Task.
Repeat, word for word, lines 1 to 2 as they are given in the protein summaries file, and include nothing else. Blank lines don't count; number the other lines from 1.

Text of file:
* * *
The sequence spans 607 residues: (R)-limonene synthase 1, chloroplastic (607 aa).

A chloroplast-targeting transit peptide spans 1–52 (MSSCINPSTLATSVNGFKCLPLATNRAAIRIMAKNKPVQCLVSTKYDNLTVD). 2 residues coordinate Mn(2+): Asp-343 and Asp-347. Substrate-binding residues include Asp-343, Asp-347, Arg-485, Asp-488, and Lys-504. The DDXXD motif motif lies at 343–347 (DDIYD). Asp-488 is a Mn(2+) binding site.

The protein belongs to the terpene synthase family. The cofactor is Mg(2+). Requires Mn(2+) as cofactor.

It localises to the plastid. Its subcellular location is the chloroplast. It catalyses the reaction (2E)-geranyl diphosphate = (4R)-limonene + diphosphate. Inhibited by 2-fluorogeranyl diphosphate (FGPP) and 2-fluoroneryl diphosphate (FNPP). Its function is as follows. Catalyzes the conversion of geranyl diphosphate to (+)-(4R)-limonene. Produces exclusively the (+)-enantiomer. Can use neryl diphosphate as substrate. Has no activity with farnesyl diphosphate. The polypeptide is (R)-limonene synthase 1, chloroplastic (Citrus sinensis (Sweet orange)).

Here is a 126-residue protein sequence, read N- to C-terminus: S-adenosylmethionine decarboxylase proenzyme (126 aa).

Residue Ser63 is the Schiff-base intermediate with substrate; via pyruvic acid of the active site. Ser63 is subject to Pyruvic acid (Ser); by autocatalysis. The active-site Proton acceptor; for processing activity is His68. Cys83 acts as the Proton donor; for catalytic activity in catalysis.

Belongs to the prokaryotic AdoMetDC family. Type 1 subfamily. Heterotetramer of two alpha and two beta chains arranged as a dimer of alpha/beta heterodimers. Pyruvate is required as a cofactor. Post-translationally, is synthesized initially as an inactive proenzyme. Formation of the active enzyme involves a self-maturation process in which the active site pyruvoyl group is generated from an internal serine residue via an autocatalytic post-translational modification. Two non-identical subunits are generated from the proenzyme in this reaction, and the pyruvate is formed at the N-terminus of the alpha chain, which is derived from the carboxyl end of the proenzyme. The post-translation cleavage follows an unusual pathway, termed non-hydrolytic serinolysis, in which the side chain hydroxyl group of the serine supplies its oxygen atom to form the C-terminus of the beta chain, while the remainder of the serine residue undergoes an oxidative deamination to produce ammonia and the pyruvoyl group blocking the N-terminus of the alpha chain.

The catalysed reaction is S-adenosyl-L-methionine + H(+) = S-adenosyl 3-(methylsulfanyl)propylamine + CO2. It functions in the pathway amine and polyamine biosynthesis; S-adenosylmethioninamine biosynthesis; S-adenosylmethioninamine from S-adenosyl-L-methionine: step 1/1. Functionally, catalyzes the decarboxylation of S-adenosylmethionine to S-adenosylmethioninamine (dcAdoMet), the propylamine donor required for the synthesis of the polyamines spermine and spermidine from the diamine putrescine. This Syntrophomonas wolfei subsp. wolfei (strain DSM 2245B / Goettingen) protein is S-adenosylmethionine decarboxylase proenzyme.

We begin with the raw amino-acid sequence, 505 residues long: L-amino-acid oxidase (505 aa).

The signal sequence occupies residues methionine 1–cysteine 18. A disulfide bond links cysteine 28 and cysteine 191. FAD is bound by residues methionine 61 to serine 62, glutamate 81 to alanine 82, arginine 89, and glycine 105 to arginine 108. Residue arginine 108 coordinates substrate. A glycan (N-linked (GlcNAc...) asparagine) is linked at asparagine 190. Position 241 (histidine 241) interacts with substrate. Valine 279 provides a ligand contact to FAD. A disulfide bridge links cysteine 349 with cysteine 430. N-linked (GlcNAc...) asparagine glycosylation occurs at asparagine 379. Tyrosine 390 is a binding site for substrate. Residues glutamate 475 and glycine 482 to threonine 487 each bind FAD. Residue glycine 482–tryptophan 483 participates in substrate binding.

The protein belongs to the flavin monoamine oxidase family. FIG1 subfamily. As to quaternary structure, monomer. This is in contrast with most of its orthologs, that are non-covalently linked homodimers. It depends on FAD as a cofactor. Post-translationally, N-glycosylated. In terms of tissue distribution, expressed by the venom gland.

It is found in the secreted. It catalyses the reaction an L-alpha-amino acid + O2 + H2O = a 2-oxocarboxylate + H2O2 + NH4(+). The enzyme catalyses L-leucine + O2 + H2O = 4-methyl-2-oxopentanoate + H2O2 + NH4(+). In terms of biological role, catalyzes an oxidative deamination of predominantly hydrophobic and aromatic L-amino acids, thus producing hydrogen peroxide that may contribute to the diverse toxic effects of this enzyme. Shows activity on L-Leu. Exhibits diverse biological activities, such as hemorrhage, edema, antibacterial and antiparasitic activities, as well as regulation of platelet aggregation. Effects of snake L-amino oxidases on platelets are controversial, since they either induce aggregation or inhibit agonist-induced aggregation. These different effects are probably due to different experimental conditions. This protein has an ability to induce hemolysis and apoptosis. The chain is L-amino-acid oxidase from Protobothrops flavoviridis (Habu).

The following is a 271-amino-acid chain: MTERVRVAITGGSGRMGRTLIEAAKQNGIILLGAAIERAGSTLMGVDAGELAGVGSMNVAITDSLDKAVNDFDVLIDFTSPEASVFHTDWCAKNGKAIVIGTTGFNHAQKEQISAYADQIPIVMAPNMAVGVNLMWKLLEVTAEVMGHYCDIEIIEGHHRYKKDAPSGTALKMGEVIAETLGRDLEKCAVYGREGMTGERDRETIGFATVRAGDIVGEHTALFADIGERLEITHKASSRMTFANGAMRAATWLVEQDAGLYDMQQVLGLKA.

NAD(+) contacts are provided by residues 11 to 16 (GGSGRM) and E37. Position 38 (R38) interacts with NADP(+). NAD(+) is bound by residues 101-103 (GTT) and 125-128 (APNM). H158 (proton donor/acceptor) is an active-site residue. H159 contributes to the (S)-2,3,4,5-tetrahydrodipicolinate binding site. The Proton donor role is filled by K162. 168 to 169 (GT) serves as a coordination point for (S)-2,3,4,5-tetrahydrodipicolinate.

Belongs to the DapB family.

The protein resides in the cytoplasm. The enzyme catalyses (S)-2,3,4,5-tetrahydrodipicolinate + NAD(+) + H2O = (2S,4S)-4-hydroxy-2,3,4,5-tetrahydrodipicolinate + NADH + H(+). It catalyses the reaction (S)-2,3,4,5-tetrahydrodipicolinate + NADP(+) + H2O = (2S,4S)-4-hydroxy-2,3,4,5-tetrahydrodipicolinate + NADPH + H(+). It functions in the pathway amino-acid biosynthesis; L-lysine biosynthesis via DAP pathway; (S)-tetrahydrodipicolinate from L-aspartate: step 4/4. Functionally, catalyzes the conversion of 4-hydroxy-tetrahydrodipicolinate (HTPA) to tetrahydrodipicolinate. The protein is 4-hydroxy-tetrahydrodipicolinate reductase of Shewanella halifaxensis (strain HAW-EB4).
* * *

The sequence spans 607 residues: (R)-limonene synthase 1, chloroplastic (607 aa).

A chloroplast-targeting transit peptide spans 1–52 (MSSCINPSTLATSVNGFKCLPLATNRAAIRIMAKNKPVQCLVSTKYDNLTVD). 2 residues coordinate Mn(2+): Asp-343 and Asp-347. Substrate-binding residues include Asp-343, Asp-347, Arg-485, Asp-488, and Lys-504. The DDXXD motif motif lies at 343–347 (DDIYD). Asp-488 is a Mn(2+) binding site.